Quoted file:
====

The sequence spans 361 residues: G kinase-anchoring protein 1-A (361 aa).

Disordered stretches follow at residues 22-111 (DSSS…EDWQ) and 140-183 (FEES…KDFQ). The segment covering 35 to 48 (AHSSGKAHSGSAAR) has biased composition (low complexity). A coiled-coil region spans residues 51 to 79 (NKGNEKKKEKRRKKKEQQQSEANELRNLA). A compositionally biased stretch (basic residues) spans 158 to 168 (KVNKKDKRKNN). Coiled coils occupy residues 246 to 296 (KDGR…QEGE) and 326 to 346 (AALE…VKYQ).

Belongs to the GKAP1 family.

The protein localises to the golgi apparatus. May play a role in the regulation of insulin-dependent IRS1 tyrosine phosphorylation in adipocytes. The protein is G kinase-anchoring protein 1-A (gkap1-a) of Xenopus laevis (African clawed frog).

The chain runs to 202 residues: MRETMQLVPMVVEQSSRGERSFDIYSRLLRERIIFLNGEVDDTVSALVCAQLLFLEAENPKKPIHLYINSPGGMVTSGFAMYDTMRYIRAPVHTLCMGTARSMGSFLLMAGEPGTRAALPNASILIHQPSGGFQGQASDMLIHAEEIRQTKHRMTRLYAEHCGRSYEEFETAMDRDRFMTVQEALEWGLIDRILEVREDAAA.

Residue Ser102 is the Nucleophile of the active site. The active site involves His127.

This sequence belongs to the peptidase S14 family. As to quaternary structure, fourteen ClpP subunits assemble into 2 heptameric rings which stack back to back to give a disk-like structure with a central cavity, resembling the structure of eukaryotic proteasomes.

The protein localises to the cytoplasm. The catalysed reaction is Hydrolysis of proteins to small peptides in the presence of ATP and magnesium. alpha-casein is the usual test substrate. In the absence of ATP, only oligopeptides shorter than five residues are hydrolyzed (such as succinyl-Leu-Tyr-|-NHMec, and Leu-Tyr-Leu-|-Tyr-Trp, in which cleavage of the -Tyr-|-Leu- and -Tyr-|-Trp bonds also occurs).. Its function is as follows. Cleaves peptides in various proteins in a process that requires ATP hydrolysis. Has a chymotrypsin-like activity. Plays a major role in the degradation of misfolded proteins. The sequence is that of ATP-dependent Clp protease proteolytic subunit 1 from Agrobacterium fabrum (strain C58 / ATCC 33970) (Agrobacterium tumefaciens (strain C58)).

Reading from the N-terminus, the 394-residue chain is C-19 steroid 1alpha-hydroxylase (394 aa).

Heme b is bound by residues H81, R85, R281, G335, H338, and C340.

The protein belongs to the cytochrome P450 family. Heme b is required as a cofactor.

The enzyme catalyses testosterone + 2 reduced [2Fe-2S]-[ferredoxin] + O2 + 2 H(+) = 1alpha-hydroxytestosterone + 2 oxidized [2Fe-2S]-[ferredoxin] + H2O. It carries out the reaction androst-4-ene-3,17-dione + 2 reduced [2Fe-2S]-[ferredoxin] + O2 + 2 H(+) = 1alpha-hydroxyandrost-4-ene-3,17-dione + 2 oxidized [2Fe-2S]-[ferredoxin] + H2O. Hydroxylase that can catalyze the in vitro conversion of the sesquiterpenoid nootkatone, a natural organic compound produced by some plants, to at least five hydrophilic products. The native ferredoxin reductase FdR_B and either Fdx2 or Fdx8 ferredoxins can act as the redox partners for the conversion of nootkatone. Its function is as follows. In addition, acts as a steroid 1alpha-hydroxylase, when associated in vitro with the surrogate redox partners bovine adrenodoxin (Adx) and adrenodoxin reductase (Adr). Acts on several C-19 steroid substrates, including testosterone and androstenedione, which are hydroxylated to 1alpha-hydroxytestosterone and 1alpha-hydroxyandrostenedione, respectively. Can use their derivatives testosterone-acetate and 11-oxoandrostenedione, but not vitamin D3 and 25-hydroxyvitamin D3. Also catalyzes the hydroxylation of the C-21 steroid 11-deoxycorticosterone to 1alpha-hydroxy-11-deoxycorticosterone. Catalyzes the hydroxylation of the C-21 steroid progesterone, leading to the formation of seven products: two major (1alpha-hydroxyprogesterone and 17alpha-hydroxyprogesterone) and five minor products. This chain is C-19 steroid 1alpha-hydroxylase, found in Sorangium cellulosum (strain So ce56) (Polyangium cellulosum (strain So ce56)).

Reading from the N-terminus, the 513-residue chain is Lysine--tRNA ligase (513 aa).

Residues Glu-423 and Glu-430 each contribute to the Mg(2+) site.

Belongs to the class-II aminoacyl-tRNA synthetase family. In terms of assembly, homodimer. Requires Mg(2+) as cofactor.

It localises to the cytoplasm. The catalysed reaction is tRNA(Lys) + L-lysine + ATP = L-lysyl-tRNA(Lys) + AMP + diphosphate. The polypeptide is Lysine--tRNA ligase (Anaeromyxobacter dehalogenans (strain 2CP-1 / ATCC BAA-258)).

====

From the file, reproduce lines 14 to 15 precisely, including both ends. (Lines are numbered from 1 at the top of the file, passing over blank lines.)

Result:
Residues Glu-423 and Glu-430 each contribute to the Mg(2+) site.

Belongs to the class-II aminoacyl-tRNA synthetase family. In terms of assembly, homodimer. Requires Mg(2+) as cofactor.